The Telegraph
Since 1st March, 1999
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Stage set for child marriage battle

Bhopal, April 28: The Madhya Pradesh government is gearing up to prevent the hundreds of child marriages that are likely to be solemnised on Akshay Tritiya on Sunday.

Akshay Tritiya is considered a sacred day on which checking mahurthas (auspicious time) to tie the knot is unnecessary. Weddings held that day are believed to bring good fortune and luck.

Chief minister Shivraj Singh Chauhan said an elaborate action plan had been drawn up to check the marriages that are rampant in the state. Rural parents rush to marry off their minor daughters ' usually between 14 and 17 years ' as transactions involve lesser dowry than usual.

The government plans to organise meetings of public representatives, community-based organisations and voluntary institutions at district, block and village levels to check the menace. Religious leaders actively involved in performing the ceremonies will be urged not to marry off minors.

Conventions to educate mothers and daughters about the ills of child marriages will be held. Women’s groups will be mobilised and cultural events staged.

Special surveillance teams to keep tabs on areas where such marriages are most common have also been set up.

In Madhya Pradesh, most child marriages take part in “VIP districts” such as former chief minister Digvijay Singh’s Rajgarh and neighbouring Guna, represented in Parliament by Jyotiraditya Scindia, the former maharaja of Gwalior.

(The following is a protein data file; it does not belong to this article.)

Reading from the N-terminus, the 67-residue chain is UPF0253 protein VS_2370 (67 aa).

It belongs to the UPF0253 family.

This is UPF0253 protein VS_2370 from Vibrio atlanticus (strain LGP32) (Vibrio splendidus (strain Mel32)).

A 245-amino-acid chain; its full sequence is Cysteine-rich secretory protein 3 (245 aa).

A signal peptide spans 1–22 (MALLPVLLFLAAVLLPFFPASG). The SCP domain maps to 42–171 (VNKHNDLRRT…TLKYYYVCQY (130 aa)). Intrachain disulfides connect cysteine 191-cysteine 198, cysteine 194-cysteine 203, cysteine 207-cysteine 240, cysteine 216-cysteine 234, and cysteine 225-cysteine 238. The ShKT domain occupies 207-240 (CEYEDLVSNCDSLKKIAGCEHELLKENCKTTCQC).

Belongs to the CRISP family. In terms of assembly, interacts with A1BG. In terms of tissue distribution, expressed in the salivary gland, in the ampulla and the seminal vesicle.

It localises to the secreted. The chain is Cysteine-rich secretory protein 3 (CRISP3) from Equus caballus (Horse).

In a macabre incident last year, the hands of social worker Shakuntala Verma were chopped off for trying to prevent such marriages in Bhanpur village of Dhar district, about 250 km from Bhopal. She had been touring the district, urging people not to continue the practice.

According to the 2005 UN report on the state of world population, 50 per cent girls in India are married off before they are 18. The legal age of marriage for girls is 18 and for boys 21.

State officials in the women and child welfare department said they had so far been depending on the 1929 Child Marriage Restraint Act to check the menace.

Two years ago, the Centre had introduced the Prevention of Child Marriage Bill in the Rajya Sabha but it was sent to a parliamentary standing committee, which heard out representations from various groups.

Several NGOs argued in favour of a bill that would abolish and not just prevent child marriages. They said prevention would mean that efforts would be made to stop such marriages but abolition would wipe out the practice.

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